Skip to main content
Facebook PageDonate   EAA YouTube Channel
HomeEVAOSD Tailpipe Doc

What comes out of a tailpipe anyway?






  • NOx 

  • HC Hydrocarbons ,  

  • SO2 Sulfur Dioxide  

  • PM10, 2.5 

  • Benzene, other Aromatics 

Particulate Matter especially harmful for children and the elderly 

Human Health Effects
Lung cancer
Respiratory diseases
Premature deaths

ER visits
Lost days of work
Medical treatments
Loss of life

Driving one average car in the U.S. (12,000 miles at 25 mpg)
costs approximately 
$10,000/year to treat the diseases caused by these toxins.*



*American Lung Association State of the Air Report 2017



NOx (nitrogen oxides)

This is the nasty stuff that many diesel Volkswagen cars were emitting at up to 40 times the legal limit before the company got caught by regulators, and it has two problematic effects. First off, when inhaled, NOx can damage your lungs and increase your risk of respiratory infections. Long-term exposure can even lead to the development of asthma. Second, NOx interacts with other chemicals coming out of your tailpipe and in the air to create dangerous particulate matter — which we will cover in a bit — and smog.

HC (Hydrocarbons)

HC+NOx+sunlight=ozone. Now, ozone is a good thing in the upper atmosphere because it protects us from radiation from space. However, at ground level it’s problematic, causing lung issues and contributing to smog creation.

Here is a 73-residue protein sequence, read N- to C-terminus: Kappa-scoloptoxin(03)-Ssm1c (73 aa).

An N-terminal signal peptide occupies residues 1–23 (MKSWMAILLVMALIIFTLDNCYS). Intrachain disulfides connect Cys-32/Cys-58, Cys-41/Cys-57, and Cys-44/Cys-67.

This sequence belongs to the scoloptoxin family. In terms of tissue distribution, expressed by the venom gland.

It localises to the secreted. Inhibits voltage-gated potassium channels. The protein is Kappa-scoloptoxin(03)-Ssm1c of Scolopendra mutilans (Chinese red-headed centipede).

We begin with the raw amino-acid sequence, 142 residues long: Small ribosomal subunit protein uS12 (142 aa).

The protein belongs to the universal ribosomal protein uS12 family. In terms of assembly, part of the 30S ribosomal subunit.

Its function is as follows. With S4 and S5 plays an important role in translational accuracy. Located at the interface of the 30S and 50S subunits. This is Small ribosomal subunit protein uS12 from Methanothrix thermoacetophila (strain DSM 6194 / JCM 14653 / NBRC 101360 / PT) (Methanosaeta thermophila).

SO2 (Sulfur dioxide)

Even limited exposure to SO2 can make it hard to breathe and can hurt your respiratory system, especially if you’re very young, elderly, or have asthma. This chemical also contributes to particulate matter formation.

CO (carbon monoxide)

Concentrations can get high enough outdoors to pose problems to people who have heart disease or are exercising.

PM10, 2.5 (Particulate matter)

While some of the larger particles (PM10), aren’t overly harmful, smaller particles like PM2.5 and below can cause major health issues. Why? Because once PM gets small enough it can pass through the walls of your lungs into your bloodstream or through your olfactory nerve and into your brain. In your bloodstream, it can, according to the EPA cause “premature death in people with heart or lung disease, nonfatal heart attacks, irregular heartbeat, aggravated asthma, decreased lung function, increased respiratory symptoms, such as irritation of the airways, coughing or difficulty breathing.” In addition, there is a growing body of research that suggests PM exposure to the brain is harmful to the very young and the elderly by increasing the buildup of plaque. In the elderly this may increase the risk of dementia and accelerate cognitive decline. For babies in the womb, exposure may increase the risk of autism and ADHD. And with children it may contribute to neurobehavioral problems and lower IQ. Of all forms of air pollution, PM is arguably the most problematic and damaging.

Benzene and company (Aromatics)

When lead was phased out due to its myriad of damaging health effects, benzene and other aromatics like xylene and 1,3-butadiene began to be added to gasoline to replace lead as an octane booster. Benzene is a known carcinogen and is not safe to be exposed to.